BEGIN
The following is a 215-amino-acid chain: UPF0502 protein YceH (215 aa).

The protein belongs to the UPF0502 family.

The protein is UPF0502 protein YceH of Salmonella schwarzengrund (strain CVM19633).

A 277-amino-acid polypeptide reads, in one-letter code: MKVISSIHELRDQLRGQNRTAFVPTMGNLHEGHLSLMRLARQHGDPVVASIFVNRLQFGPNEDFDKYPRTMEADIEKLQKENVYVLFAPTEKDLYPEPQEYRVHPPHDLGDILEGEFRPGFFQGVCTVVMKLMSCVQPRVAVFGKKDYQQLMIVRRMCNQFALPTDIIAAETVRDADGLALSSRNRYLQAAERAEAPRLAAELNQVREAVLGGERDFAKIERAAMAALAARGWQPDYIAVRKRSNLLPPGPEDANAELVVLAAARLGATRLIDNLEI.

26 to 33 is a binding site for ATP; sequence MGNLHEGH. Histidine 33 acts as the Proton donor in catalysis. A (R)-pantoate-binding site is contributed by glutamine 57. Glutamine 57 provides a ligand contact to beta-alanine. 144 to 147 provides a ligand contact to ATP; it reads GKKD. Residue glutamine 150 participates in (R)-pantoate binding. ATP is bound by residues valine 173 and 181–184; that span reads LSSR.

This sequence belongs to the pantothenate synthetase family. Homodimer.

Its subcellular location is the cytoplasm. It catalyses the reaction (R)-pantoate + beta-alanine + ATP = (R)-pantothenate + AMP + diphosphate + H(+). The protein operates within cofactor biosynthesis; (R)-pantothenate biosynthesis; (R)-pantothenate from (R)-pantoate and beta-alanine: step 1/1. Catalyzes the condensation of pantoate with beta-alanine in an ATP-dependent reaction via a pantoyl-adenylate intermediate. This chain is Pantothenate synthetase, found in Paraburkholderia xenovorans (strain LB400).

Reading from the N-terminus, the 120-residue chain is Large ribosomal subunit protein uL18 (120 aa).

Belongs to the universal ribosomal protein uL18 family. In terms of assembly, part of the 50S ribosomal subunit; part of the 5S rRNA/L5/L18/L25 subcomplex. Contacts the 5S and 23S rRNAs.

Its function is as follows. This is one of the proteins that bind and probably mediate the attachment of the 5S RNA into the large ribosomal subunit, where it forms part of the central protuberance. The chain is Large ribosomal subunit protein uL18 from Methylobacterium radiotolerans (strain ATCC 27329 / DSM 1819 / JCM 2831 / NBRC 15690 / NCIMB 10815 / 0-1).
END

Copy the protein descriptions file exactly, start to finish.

The following is a 215-amino-acid chain: UPF0502 protein YceH (215 aa).

The protein belongs to the UPF0502 family.

The protein is UPF0502 protein YceH of Salmonella schwarzengrund (strain CVM19633).

A 277-amino-acid polypeptide reads, in one-letter code: MKVISSIHELRDQLRGQNRTAFVPTMGNLHEGHLSLMRLARQHGDPVVASIFVNRLQFGPNEDFDKYPRTMEADIEKLQKENVYVLFAPTEKDLYPEPQEYRVHPPHDLGDILEGEFRPGFFQGVCTVVMKLMSCVQPRVAVFGKKDYQQLMIVRRMCNQFALPTDIIAAETVRDADGLALSSRNRYLQAAERAEAPRLAAELNQVREAVLGGERDFAKIERAAMAALAARGWQPDYIAVRKRSNLLPPGPEDANAELVVLAAARLGATRLIDNLEI.

26 to 33 is a binding site for ATP; sequence MGNLHEGH. Histidine 33 acts as the Proton donor in catalysis. A (R)-pantoate-binding site is contributed by glutamine 57. Glutamine 57 provides a ligand contact to beta-alanine. 144 to 147 provides a ligand contact to ATP; it reads GKKD. Residue glutamine 150 participates in (R)-pantoate binding. ATP is bound by residues valine 173 and 181–184; that span reads LSSR.

This sequence belongs to the pantothenate synthetase family. Homodimer.

Its subcellular location is the cytoplasm. It catalyses the reaction (R)-pantoate + beta-alanine + ATP = (R)-pantothenate + AMP + diphosphate + H(+). The protein operates within cofactor biosynthesis; (R)-pantothenate biosynthesis; (R)-pantothenate from (R)-pantoate and beta-alanine: step 1/1. Catalyzes the condensation of pantoate with beta-alanine in an ATP-dependent reaction via a pantoyl-adenylate intermediate. This chain is Pantothenate synthetase, found in Paraburkholderia xenovorans (strain LB400).

Reading from the N-terminus, the 120-residue chain is Large ribosomal subunit protein uL18 (120 aa).

Belongs to the universal ribosomal protein uL18 family. In terms of assembly, part of the 50S ribosomal subunit; part of the 5S rRNA/L5/L18/L25 subcomplex. Contacts the 5S and 23S rRNAs.

Its function is as follows. This is one of the proteins that bind and probably mediate the attachment of the 5S RNA into the large ribosomal subunit, where it forms part of the central protuberance. The chain is Large ribosomal subunit protein uL18 from Methylobacterium radiotolerans (strain ATCC 27329 / DSM 1819 / JCM 2831 / NBRC 15690 / NCIMB 10815 / 0-1).